One of the four main characters in Léon: The Professional (1994) is Tony (Danny Aiello), the Italian gangster who runs his operation out of an Italian restaurant. He’s also Léon’s (Jean Reno) source of income, dishing out the human targets that require Léon’s specific skills. Tony seems charismatic at first, and does a good job putting up a facade as a nice guy.
...Until a time when Léon starts to ask about money.
It turns out Tony doesn’t actually pay Léon for any of his “cleaner” work. He holds the money, telling Léon he’s more trustworthy than a bank, because “banks always get knocked over. And nobody knocks over old Tony.” Given the places Léon lives and his lifestyle, he’s clearly not rolling in excess cash.
When Léon eventually inquires about accessing some of his funds, Tony skirts the issue. When Léon makes Tony promise that, should anything unfortunate ever become of him, all his money is to be given to Mathilda (Natalie Portman), Tony agrees. But, as a credit to the acting skills of Danny Aiello, we’re reluctant to believe him. He breaks eye contact with Léon when making promises. The way he shifts around the issue of giving Léon money is fishy (he tells Léon he can get money any time he wants, then hands over $1,000, which we know is nothing compared to what he’s accrued at the mentioned rate of $5,000 per head). He’s just genuinely unbelievable when he talks, and we start to wonder if Léon is doing all this nefarious work for nothing.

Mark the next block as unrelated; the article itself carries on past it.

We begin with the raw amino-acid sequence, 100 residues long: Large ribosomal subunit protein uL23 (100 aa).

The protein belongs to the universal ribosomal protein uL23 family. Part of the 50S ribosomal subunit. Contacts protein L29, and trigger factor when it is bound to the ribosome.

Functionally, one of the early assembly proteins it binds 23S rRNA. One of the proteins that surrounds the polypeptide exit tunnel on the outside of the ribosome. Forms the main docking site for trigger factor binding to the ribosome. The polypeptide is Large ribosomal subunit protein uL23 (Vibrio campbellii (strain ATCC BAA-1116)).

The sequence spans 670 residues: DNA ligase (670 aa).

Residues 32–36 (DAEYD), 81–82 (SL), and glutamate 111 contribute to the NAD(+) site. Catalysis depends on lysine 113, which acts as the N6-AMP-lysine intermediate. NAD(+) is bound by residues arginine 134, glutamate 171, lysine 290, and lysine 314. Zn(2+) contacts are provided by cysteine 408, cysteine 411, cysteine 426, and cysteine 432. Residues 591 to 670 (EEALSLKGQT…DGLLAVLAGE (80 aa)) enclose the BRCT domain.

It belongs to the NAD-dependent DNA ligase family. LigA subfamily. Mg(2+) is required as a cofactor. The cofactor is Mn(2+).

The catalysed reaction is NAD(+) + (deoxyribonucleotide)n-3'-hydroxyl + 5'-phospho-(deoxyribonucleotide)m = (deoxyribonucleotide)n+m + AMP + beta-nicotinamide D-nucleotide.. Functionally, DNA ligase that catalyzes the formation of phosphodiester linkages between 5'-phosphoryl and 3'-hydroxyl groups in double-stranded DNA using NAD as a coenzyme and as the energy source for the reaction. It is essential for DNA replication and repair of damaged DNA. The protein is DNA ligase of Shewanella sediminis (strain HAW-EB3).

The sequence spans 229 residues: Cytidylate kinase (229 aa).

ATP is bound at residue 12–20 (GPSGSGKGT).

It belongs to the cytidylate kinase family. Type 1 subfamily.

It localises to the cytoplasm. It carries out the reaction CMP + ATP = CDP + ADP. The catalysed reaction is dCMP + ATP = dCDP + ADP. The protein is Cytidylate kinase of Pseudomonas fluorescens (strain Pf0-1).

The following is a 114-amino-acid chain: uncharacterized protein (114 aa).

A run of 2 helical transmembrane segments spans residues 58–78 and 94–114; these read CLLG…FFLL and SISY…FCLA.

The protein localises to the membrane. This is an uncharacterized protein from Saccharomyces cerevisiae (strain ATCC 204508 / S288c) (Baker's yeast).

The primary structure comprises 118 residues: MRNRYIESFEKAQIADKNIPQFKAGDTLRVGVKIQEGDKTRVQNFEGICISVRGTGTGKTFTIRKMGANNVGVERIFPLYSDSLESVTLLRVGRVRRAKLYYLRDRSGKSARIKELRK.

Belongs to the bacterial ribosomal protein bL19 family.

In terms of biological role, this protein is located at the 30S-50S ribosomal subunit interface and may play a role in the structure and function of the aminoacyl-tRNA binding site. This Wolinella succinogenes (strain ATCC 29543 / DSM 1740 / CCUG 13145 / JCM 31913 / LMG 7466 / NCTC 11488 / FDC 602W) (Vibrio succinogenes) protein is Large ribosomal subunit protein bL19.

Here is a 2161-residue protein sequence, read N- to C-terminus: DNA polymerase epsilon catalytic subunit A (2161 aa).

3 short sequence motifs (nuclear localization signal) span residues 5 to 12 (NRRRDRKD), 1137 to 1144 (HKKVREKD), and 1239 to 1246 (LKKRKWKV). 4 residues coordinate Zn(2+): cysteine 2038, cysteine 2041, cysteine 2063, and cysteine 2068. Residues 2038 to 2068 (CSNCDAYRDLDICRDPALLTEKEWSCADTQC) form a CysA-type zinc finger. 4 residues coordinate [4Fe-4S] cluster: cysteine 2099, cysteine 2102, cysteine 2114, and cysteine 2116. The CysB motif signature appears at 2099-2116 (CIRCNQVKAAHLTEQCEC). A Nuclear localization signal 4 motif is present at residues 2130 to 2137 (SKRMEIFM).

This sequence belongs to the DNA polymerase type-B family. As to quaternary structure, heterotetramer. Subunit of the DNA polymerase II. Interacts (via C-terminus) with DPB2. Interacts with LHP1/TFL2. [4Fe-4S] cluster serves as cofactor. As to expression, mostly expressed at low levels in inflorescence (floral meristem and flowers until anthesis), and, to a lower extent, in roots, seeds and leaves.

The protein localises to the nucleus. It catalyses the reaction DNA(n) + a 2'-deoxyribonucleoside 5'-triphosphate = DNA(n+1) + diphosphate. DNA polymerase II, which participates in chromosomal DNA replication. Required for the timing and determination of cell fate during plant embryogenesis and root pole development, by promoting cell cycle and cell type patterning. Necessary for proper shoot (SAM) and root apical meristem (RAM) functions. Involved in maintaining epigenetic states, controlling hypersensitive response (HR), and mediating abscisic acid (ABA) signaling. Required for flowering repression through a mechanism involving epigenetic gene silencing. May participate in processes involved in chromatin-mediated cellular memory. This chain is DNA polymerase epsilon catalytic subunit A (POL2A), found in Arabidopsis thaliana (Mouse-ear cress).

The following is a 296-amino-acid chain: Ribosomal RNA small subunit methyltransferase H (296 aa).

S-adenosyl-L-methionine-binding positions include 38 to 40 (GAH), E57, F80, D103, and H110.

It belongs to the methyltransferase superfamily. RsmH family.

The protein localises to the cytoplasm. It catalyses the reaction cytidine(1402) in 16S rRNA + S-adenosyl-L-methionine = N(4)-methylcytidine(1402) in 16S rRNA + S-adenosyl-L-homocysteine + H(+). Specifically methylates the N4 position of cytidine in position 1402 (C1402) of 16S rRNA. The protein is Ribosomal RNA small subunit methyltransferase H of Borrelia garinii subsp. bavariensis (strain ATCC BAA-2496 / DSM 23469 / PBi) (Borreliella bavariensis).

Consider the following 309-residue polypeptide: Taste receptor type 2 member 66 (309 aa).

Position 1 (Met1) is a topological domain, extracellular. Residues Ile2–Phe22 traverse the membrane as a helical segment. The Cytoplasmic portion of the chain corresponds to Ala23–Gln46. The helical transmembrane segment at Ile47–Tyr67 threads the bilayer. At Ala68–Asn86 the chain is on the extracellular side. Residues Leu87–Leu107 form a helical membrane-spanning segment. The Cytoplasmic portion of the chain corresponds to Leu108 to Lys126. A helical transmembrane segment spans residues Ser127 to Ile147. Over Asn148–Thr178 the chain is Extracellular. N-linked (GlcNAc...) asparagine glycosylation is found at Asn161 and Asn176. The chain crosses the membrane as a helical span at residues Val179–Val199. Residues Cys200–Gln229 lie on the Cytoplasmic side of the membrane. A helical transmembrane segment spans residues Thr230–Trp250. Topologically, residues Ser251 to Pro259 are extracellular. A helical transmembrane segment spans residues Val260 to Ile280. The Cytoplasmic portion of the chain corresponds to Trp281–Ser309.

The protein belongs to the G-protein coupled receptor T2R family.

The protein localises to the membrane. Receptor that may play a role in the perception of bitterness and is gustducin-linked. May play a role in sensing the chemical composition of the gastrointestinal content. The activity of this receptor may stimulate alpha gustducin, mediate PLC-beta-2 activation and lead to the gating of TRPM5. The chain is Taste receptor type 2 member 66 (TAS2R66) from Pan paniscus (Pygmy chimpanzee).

It seems Tony preys on the fact that Léon doesn’t know how to read. He’s a foreigner unfamiliar with FICO insurance. He doesn’t have any real friends before Mathilda (Tony and a houseplant are the only companions in his life) so he takes him at his word. All the while, it appears Tony is waiting for the hitman lifestyle to catch up with Léon so a lifetime of undispensed earnings get comfortably retained in his pocket.
Of course, this all becomes more evident when Léon meets his demise and Mathilda attempts to collect on Tony’s promise. He gives her the same runaround nonsense about banks and security and access without actually ponying up the bills. He tries to buy Mathilda off with $100, telling her to come back in a week for more allowance, knowing full well someone is going to catch up with her in the meantime.